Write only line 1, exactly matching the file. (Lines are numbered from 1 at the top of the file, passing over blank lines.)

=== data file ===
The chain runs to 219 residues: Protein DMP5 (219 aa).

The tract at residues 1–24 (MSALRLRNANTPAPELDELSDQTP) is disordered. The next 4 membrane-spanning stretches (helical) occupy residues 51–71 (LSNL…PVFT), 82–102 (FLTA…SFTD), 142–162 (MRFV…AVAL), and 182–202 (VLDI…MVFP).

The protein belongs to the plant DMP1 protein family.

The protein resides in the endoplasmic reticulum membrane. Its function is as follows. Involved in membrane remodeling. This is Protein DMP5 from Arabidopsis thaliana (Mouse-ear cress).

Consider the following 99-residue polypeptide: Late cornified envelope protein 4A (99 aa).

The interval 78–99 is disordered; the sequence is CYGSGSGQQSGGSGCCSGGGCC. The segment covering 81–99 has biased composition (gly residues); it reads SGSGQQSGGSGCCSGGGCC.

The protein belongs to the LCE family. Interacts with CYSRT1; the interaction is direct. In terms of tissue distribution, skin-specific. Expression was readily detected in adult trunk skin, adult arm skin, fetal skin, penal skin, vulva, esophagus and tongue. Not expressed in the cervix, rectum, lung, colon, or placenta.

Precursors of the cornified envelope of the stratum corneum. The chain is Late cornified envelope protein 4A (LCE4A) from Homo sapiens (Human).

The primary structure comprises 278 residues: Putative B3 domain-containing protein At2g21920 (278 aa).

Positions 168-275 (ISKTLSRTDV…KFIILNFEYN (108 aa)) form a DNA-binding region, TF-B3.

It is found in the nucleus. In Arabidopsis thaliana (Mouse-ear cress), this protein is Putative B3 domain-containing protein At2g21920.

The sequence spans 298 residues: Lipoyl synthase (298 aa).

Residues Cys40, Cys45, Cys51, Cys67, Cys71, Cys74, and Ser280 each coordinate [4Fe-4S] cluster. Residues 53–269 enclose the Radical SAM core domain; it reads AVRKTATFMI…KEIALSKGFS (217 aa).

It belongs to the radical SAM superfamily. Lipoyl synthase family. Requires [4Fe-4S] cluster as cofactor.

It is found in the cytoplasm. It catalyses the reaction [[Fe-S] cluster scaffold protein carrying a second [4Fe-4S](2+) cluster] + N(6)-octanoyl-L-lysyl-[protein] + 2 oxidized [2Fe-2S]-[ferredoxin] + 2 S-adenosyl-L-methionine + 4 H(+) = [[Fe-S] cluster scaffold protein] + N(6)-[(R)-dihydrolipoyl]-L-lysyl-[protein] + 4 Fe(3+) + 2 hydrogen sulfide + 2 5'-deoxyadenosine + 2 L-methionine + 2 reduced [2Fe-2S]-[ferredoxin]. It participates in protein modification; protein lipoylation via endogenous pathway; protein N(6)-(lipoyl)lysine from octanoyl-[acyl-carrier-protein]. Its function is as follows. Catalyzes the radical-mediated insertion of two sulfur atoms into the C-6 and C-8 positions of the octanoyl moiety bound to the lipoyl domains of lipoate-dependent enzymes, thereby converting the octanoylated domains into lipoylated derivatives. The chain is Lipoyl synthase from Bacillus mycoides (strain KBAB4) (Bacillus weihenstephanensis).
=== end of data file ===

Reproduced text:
The chain runs to 219 residues: Protein DMP5 (219 aa).